The Department of Labor (DOL) has proposed a new rule regarding the classification of workers as independent contractors or employees under the Fair Labor Standards Act (FLSA). This proposed rule, once finalized, will replace the Trump Administration’s rule and return to the approach used during the Obama Administration. While the final impact of the new rule remains to be seen, businesses should be proactive in anticipating increased litigation risks and ensuring compliance with federal and state laws.

When conducting a routine check of the rule’s status on regulations.gov, we spotted a new placeholder entry that suggests this rule could go into effect sometime this month.

Before the final rule goes into effect, it could be crucial to your business to implement preventive law tools to help you navigate these changes and minimize your exposure to independent contractor misclassification liability.

What Has Changed with the Independent Contractor Rule?

The Biden 2022 Rule, similar to the Trump 2021 Rule, begins with a summary of court decisions related to the FLSA. But the two rules interpret these cases from contrasting viewpoints. The Trump Rule essentially functioned as a legal argument in favor of businesses advocating for independent contractor status by focusing on a “totality-of-the-circumstances” analysis rather than emphasizing “core” and “non-core” factors. The Biden 2022 Rule takes on a tone that supports employee advocates, placing greater weight on factors such as the worker’s opportunity for profit or loss, the work’s integral role in the employer’s business, and the degree of control the employer has over the worker.

The new proposed regulation outlines six primary factors to be considered when determining the “economic reality” of the parties’ relationship, which has been the focus of the courts for decades:

  1. Opportunity for profit or loss based on managerial skill.
  2. Investments made by the worker and the alleged employer.
  3. The degree of permanence in the work relationship.
  4. The nature and extent of control over the work performance and the economic aspects of the working relationship.
  5. The extent to which the work is an integral part of the alleged employer’s business.
  6. The worker’s skill and initiative.

Following each of the six factors in the proposed regulation is a brief explanation of how the Labor Department believes courts should apply each factor. This is where the new regulation diverges from the Trump 2021 Rule, as the descriptions lean more towards employee status. Nonetheless, the six factors themselves align with those cited by numerous courts as crucial for determining independent contractor status based on the economic realities of the parties involved.

Additionally, the Biden 2022 Rule introduces a seventh factor: “Additional Factors,” which encompasses any factors that may indicate whether the worker is operating their own business or is economically dependent on the employer for work.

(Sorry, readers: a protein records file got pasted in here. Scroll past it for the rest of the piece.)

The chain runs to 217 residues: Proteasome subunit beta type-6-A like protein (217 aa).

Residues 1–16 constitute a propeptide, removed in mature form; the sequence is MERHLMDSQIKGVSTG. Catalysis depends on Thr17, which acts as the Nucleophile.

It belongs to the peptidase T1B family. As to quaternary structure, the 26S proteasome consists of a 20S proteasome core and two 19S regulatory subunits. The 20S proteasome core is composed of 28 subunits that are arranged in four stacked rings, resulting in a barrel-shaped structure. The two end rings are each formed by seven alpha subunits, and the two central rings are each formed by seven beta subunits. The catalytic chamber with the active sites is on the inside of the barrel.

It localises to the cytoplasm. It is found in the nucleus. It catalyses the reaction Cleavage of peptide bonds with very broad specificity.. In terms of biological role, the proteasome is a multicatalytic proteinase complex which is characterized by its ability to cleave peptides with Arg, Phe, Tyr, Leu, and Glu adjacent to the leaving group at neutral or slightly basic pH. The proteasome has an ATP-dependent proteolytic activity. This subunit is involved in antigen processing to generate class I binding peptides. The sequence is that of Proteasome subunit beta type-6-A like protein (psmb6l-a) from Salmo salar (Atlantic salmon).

How Does The Independent Contractor Rule Change Affect Your Business?

Although the courts have the final say on worker classifications, the proposed rule may create anxiety among businesses and workers who receive 1099s. Some workers may file class action lawsuits seeking minimum wage or overtime payments under federal and state laws. To minimize these risks, businesses should ensure compliance with applicable laws and consider implementing arbitration agreements with class and collective action waivers.

How Can Forward Law Firm Help?

At Forward Law Firm, we specialize in helping businesses minimize their exposure to independent contractor misclassification liability. We recommend a two-step approach:

Enhance compliance with federal and state laws: 

Work with us to better ensure your independent contractor relationships are designed, documented, and executed to be consistent with the law. Avoid panacea solutions. These tend to do more harm than good, sometimes creating evidence that ends up proving rather than precluding misclassification. We can create customized documents designed to help bolster your company’s independent contractor relations and minimize its misclassification liability.

Implement effective arbitration agreements: 

Draft or update arbitration agreements in your independent contractor agreements. By including thoughtful arbitration provisions that include class and collective action waivers, we can help you reduce the likelihood of class actions arising from independent contractor disputes.

Takeaway

As the Department of Labor’s new proposed rule on independent contractor classification is nearing finalization, businesses should be proactive in ensuring compliance with federal and state laws. Forward Law Firm offers preventive law services to help you navigate these changes and minimize your exposure to independent contractor misclassification liability. Contact us today to discuss how we can help your business stay compliant and minimize risks associated with worker misclassifications.

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